Be productive anywhere—yes, even the shower—with these home-office tips from Chicago Creative Space blogger Max Chopovsky.
It’s hard to browse Max Chopovsky’s video blog without feeling a twinge of curiosity about his home office. The man has seen a lot of offices. As the founder of Chicago Creative Space, he’s visited the city’s quirkiest, most innovative workplaces, scoping out companies like Google, Groupon (haha, hi), and Red Frog Events.
“I wanted to show that there’s a connection between culture and space,” Max says of his decision to start the blog in 2013. He also wanted to combine his left-brain career as a real-estate broker with his right-brain passion, videography. The result has drawn attention from Rahm Emanuel and business leaders like Troy Henikoff of Excelerate Labs—and it’s inspired entrepreneurs who just know in their gut that they can’t set up shop in a basement.
Compared to the lavish offices he documents, Max’s home office is actually pretty spartan. His two most noteworthy pieces are an L-shaped Ikea desk and a huge whiteboard—“the biggest one I could find,” he says—for his ever-changing to-do list. He has design ideas for funkier home offices, too, though. Below are his tips for setting up a creativity-conducive workspace anywhere in your home, whether it’s at a desk or in a shower. Where would you like to work?
AT YOUR DESK
Consider desk height. Reaching your keyboard shouldn’t require a lot of athleticism when you’re sitting—but you don’t have to be sitting. You can easily build a standing desk right on top of your seated one with this ingenious Ikea-based trick from Colin Nederkoorn (the parts cost $22, total!).
If you don’t want to choose just one work posture, Max notes that you can also invest in an adjustable desk, like the ones at Ergo Depot. They’re the desk version of being bicoastal.
If you’re sitting, do not scrimp on your chair. If anything, invest in your chair and live in an apartment with no bathroom. There are tons of ergonomic chair options—Lifehacker rounded up some of the best here. Don’t forget to adjust yours to the correct height, where the seat should hit just below your kneecap, according to Apartment Therapy.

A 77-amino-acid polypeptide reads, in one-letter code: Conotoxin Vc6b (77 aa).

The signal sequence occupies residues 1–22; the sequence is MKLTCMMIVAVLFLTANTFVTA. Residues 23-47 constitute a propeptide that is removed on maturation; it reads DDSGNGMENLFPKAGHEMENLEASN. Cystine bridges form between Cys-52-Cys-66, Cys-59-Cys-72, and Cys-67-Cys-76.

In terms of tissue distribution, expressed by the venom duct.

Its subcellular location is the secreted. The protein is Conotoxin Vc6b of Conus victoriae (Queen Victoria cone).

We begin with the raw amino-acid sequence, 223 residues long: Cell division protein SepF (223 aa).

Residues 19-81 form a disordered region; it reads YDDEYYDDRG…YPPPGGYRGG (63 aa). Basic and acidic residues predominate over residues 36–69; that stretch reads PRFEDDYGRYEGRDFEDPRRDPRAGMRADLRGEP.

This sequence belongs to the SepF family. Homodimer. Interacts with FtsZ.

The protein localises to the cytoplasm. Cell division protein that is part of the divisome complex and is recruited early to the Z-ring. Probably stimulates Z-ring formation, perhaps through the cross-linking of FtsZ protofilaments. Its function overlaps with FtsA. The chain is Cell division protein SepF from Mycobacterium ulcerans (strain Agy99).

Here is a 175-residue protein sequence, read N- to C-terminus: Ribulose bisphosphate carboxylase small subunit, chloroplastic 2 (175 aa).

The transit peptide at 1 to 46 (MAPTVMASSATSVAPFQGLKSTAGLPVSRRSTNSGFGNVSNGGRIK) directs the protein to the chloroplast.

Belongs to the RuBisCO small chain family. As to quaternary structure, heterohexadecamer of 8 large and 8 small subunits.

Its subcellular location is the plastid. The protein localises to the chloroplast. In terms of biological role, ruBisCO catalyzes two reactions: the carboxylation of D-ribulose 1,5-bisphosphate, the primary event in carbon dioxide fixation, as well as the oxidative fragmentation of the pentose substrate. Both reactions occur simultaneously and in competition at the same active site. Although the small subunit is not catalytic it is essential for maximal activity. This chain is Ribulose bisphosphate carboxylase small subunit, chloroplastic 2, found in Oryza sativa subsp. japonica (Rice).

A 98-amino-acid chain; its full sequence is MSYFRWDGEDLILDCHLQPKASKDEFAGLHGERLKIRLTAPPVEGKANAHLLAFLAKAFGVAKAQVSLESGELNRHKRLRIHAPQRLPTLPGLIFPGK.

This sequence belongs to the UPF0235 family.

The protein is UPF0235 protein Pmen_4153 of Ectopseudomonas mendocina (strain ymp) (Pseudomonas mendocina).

IN YOUR BED
Make sure you’re comfortable. Not the “asleep” type of comfortable, though. For extra back support, you might try a chair pillow. It’ll turn your bed into a chaise lounge—and massage you, if you splurge on this $100 Brookstone one, which has a cupholder.
If your computer overheats sometimes, you can keep your laptop from searing your legs with a HeatShift laptop cooler ($27.99–$34.99). It clips right onto the bottom of the computer, no lapdesk needed.
...But consider changing your work habits. “From everything I’ve read…If you’re working in bed, you’re not psychologically separating your work environment from the environment where you’re supposed to be relaxing so you can fall asleep,” Max says.
ON YOUR PORCH
Human beings like to be outside. “It helps your mood,” Max says. For him, walking around the block is a better stress-reliever than browsing BuzzFeed.
Prepare for brightness. Even on a cloudy day, it’s brighter outside than it is inside. You’ll need shade—maybe a porch umbrella—and even so, you’ll probably turn up your monitor brightness. Your battery won’t last long like that, and if you don’t have porch outlets, you might want to use a wireless extension cord (like this $34.99 one from ThinkGeek).
And shut out the noise. “The ambient noise level outside, from cars driving by, birds, wind…it’s super loud.” Noise-canceling headphones can fix that. Consumer Reports recommends these Monoprice noise-canceling headphones ($118.87). They’re an investment, but they pay off in regular open-plan offices, too. “Headphones are the new closed door,” Max says.
IN YOUR SHOWER
Write down those fleeting ideas you have while bathing. Max turned his shower into a functional workstation with a $5 magnetic eraser-and-marker holder from Amazon (get it here, and hang it on your showerhead). Max’s shower has glass walls, so he writes all over them, but you can also get a portable whiteboard and hook it over your curtain rod.
AT HOME, IN GENERAL
Consider lighting. Light and productivity are correlated for most people, says Max (notable exceptions: programmers, video editors, ghost hunters). To brighten up your workspace, position it near a window, or try out a lamp that imitates natural light, like this Verilux one ($32.95).
Consider how you use your office. Do you want an office that you rush to when you’re inspired, or one that helps to snap you out of a creative funk? If you prefer the former, consider surfaces that double as receptacles for ideas, like whiteboards and bulletin boards (your office role model might be Tris3ct, where even the floors are corkboards). If you prefer the latter, think bright colors and bespectacled deer statues, à la DigitasLBi.
Illustrations: Jen Jackson, Groupon